My life changed forever on the morning of May 23rd, 2007. My Dad, my best friend, died on the way to the hospital after collapsing at home. He was 51 years old. It turns out he developed a blood clot during a red-eye flight. The clot went right to his heart and had a sudden heart attack at home. Being a lifeguard supervisor and CPR certified at that moment in my life, I felt extreme guilt because I did not attempt to save my father that morning. He left behind my loving mother and my two younger siblings.
Since his passing happened so fast, the next week was a blur. We had two very big wake services where over 1,000 families came to pay their respects to my Dad, who loved his faith and was larger than life. Naturally, I was a mess and it compounded because it was so sudden. I was 19 years old and now the “man of the house,” which was a frequent saying that I heard at the funeral service. That simple statement made me furious.
I went through one year in a very deep spiritual valley. However, one Sunday morning, I woke up while in College and realized that something was missing. Something was different in my heart. I randomly went to church, but that morning I rolled into church 15 minutes late, and sat in the back. Why did I go back? Was something pulling me back? Was it the spirit acting through my friends and family? Or maybe it was the guilt because I know my Dad would be disappointed to know that I was not participating in Mass.
A couple of months after my Dad passed away, a friend suggested that we go to Cornerstone of Hope. It took time to go, but the initial decision to make a first appointment was our biggest step. Upon walking into the original building at Cornerstone, which was not the beautiful campus they have now, the staff was understanding, patient, and extremely welcoming. It took a number of visits, but they slowly provided us with the tools to help my family and me cope with the sudden loss of my father. The staff at Cornerstone tailored their ministry to the needs of my family and me. Cornerstone met us where we were at that point in our life. They encouraged me to love and embrace my faith instead of running from it.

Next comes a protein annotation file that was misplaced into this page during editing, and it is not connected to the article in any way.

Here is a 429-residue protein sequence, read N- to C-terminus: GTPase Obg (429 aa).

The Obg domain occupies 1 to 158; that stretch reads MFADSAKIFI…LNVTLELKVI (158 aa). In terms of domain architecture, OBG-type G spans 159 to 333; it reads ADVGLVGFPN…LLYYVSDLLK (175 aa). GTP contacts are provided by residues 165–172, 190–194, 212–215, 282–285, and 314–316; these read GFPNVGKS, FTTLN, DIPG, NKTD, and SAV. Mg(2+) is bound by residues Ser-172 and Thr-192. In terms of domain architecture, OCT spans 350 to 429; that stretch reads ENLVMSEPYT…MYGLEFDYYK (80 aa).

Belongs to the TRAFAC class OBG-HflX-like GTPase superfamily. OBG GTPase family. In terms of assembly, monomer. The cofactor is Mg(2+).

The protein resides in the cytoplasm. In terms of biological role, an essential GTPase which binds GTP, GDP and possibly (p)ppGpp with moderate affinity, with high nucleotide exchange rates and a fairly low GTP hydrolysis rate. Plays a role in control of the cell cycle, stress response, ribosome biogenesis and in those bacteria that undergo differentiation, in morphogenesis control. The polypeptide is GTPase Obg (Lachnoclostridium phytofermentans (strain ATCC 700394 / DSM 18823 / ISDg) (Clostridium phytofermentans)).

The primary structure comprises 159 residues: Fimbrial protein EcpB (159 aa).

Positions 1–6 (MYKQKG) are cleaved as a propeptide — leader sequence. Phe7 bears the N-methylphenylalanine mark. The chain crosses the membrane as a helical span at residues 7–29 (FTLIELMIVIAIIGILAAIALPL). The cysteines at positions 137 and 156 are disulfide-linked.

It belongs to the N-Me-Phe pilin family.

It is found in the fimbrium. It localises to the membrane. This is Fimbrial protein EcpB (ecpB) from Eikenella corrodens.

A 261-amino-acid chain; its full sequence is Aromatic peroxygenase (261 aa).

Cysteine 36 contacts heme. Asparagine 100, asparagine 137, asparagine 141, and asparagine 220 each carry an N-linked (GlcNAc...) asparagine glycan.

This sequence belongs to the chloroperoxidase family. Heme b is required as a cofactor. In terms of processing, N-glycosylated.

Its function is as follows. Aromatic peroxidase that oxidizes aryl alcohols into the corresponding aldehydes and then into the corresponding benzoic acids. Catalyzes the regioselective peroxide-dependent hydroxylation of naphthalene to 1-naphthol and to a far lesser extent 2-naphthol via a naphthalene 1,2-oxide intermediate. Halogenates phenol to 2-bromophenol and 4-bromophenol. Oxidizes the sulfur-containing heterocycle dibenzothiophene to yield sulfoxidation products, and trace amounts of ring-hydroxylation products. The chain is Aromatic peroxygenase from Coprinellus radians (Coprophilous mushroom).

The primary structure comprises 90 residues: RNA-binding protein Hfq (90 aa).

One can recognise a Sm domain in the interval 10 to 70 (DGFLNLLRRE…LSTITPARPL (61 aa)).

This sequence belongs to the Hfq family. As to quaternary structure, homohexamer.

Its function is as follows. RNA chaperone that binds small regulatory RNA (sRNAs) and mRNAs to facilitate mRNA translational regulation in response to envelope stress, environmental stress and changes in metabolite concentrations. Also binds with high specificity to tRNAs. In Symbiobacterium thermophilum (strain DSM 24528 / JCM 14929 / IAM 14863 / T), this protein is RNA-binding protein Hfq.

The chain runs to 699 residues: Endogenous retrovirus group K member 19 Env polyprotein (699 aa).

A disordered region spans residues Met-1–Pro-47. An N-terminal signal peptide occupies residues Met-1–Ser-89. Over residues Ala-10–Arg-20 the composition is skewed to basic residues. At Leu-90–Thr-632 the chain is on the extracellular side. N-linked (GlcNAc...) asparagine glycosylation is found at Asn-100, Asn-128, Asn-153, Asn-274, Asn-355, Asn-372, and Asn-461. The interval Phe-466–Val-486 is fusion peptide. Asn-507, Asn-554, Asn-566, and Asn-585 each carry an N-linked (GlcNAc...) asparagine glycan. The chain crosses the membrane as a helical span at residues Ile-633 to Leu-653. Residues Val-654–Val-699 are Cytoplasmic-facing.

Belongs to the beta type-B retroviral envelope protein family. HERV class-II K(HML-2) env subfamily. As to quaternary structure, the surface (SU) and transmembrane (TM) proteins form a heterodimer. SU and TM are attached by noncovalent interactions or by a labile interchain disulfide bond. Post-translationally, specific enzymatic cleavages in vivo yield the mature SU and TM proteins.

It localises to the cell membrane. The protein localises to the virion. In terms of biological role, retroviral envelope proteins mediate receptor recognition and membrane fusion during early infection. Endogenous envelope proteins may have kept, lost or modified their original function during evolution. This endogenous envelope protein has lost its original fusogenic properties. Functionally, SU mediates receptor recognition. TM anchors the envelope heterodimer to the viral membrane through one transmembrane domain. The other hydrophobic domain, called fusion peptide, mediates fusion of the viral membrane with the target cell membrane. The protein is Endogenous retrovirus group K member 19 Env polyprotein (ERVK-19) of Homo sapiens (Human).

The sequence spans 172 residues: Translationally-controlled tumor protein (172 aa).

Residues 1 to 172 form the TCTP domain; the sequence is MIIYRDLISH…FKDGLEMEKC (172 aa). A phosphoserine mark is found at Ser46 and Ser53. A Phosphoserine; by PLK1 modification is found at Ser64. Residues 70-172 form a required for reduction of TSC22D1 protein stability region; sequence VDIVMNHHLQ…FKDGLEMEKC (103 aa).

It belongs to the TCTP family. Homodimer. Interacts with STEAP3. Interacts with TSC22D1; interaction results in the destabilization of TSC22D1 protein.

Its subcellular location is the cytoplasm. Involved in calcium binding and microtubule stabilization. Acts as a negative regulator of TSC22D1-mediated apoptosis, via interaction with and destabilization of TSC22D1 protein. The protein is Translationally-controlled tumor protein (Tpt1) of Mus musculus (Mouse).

Cornerstone of Hope provided tools and allowed me to realize the decisions and actions I was making in my life. After one Cornerstone appointment, I remember going to my local parish church, crying in the parking lot, but then deciding to go to Reconciliation.
Reflecting back to my time at Cornerstone, they taught me tremendously about dying to self. Dying to self can consist of different things from one minute to the next, from one life moment to the other, but ultimately, you give of yourself to others. Cornerstone of Hope provided the resources and taught the tools for me to let go and let God be the priority in my life.
Even though it has been 12 years since my Dad passed, I will be the first to admit that it is sometimes still a struggle. However, I always seem to go back to the principles and techniques I learned when I was at Cornerstone of Hope. They helped me embrace my faith, understand what has happened, and helped me be in communion with Jesus. I am truly blessed to have the life I have been able to live and I attribute a lot of my personal journey to Cornerstone of Hope.